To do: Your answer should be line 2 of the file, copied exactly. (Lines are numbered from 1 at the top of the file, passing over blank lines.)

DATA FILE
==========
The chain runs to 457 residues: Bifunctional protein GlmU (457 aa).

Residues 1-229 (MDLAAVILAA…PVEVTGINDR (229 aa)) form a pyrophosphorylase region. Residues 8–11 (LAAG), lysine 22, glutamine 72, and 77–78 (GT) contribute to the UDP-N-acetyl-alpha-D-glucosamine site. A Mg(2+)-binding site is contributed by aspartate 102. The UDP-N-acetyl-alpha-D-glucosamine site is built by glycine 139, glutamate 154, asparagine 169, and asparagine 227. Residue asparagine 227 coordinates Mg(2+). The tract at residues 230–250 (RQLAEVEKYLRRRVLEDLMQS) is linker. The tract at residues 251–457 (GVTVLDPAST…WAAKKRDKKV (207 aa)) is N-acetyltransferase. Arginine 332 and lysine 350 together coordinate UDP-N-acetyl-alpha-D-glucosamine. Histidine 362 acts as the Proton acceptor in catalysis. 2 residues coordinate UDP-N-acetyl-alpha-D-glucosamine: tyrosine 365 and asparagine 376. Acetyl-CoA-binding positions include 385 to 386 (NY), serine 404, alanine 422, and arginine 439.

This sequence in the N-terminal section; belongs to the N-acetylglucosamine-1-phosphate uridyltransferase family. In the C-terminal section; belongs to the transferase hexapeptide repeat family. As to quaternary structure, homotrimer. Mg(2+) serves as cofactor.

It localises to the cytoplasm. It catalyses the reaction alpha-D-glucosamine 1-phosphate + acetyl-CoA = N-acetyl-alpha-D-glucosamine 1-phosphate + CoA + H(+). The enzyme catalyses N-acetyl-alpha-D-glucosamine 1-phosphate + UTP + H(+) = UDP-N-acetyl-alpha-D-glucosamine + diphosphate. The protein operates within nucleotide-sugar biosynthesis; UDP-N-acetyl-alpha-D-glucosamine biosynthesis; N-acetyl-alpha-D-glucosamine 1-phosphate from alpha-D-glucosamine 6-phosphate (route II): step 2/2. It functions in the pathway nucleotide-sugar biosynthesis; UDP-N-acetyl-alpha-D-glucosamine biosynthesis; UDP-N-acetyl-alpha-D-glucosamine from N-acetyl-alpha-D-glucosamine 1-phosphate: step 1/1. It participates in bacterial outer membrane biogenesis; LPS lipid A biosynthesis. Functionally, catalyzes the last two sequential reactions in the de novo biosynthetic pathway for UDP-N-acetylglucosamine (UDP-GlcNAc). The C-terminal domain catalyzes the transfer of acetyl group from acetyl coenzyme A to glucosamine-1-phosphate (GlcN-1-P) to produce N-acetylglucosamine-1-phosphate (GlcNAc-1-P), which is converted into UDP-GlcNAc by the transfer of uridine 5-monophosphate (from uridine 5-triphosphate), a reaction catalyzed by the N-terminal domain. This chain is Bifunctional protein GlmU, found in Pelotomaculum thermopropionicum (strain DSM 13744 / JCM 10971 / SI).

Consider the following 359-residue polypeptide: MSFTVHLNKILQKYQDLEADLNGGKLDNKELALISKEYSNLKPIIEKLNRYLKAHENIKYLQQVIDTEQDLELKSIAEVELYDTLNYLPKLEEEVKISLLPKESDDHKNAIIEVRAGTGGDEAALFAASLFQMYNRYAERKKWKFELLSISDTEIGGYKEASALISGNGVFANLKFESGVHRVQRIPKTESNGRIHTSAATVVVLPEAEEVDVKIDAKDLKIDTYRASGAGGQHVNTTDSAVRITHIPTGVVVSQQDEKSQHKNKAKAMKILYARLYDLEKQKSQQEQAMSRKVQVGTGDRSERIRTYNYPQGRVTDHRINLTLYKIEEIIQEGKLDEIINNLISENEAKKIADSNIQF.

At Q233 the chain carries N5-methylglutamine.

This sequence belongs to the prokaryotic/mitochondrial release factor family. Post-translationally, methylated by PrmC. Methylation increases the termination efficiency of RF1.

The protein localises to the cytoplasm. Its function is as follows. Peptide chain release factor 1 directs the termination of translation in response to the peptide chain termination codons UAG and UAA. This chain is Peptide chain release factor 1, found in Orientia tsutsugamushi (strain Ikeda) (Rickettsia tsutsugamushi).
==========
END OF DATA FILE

Residues 1-229 (MDLAAVILAA…PVEVTGINDR (229 aa)) form a pyrophosphorylase region. Residues 8–11 (LAAG), lysine 22, glutamine 72, and 77–78 (GT) contribute to the UDP-N-acetyl-alpha-D-glucosamine site. A Mg(2+)-binding site is contributed by aspartate 102. The UDP-N-acetyl-alpha-D-glucosamine site is built by glycine 139, glutamate 154, asparagine 169, and asparagine 227. Residue asparagine 227 coordinates Mg(2+). The tract at residues 230–250 (RQLAEVEKYLRRRVLEDLMQS) is linker. The tract at residues 251–457 (GVTVLDPAST…WAAKKRDKKV (207 aa)) is N-acetyltransferase. Arginine 332 and lysine 350 together coordinate UDP-N-acetyl-alpha-D-glucosamine. Histidine 362 acts as the Proton acceptor in catalysis. 2 residues coordinate UDP-N-acetyl-alpha-D-glucosamine: tyrosine 365 and asparagine 376. Acetyl-CoA-binding positions include 385 to 386 (NY), serine 404, alanine 422, and arginine 439.